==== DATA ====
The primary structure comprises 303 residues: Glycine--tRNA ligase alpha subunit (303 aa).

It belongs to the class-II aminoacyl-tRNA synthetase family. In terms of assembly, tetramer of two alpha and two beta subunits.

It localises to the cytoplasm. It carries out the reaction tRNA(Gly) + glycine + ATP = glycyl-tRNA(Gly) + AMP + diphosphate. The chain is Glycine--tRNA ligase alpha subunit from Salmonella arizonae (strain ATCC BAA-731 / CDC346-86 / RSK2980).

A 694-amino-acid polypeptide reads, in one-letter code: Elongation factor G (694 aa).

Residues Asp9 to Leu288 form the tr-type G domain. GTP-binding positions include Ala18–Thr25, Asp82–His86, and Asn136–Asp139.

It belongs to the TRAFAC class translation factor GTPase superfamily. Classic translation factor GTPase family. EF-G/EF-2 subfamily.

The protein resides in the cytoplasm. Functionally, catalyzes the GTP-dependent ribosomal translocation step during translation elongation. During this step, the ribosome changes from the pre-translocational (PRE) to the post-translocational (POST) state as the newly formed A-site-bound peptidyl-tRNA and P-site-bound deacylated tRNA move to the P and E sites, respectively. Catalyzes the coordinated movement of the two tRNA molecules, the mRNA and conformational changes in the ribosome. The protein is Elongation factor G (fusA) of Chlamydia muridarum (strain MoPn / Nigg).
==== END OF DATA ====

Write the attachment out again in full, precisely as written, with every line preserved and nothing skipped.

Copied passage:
The primary structure comprises 303 residues: Glycine--tRNA ligase alpha subunit (303 aa).

It belongs to the class-II aminoacyl-tRNA synthetase family. In terms of assembly, tetramer of two alpha and two beta subunits.

It localises to the cytoplasm. It carries out the reaction tRNA(Gly) + glycine + ATP = glycyl-tRNA(Gly) + AMP + diphosphate. The chain is Glycine--tRNA ligase alpha subunit from Salmonella arizonae (strain ATCC BAA-731 / CDC346-86 / RSK2980).

A 694-amino-acid polypeptide reads, in one-letter code: Elongation factor G (694 aa).

Residues Asp9 to Leu288 form the tr-type G domain. GTP-binding positions include Ala18–Thr25, Asp82–His86, and Asn136–Asp139.

It belongs to the TRAFAC class translation factor GTPase superfamily. Classic translation factor GTPase family. EF-G/EF-2 subfamily.

The protein resides in the cytoplasm. Functionally, catalyzes the GTP-dependent ribosomal translocation step during translation elongation. During this step, the ribosome changes from the pre-translocational (PRE) to the post-translocational (POST) state as the newly formed A-site-bound peptidyl-tRNA and P-site-bound deacylated tRNA move to the P and E sites, respectively. Catalyzes the coordinated movement of the two tRNA molecules, the mRNA and conformational changes in the ribosome. The protein is Elongation factor G (fusA) of Chlamydia muridarum (strain MoPn / Nigg).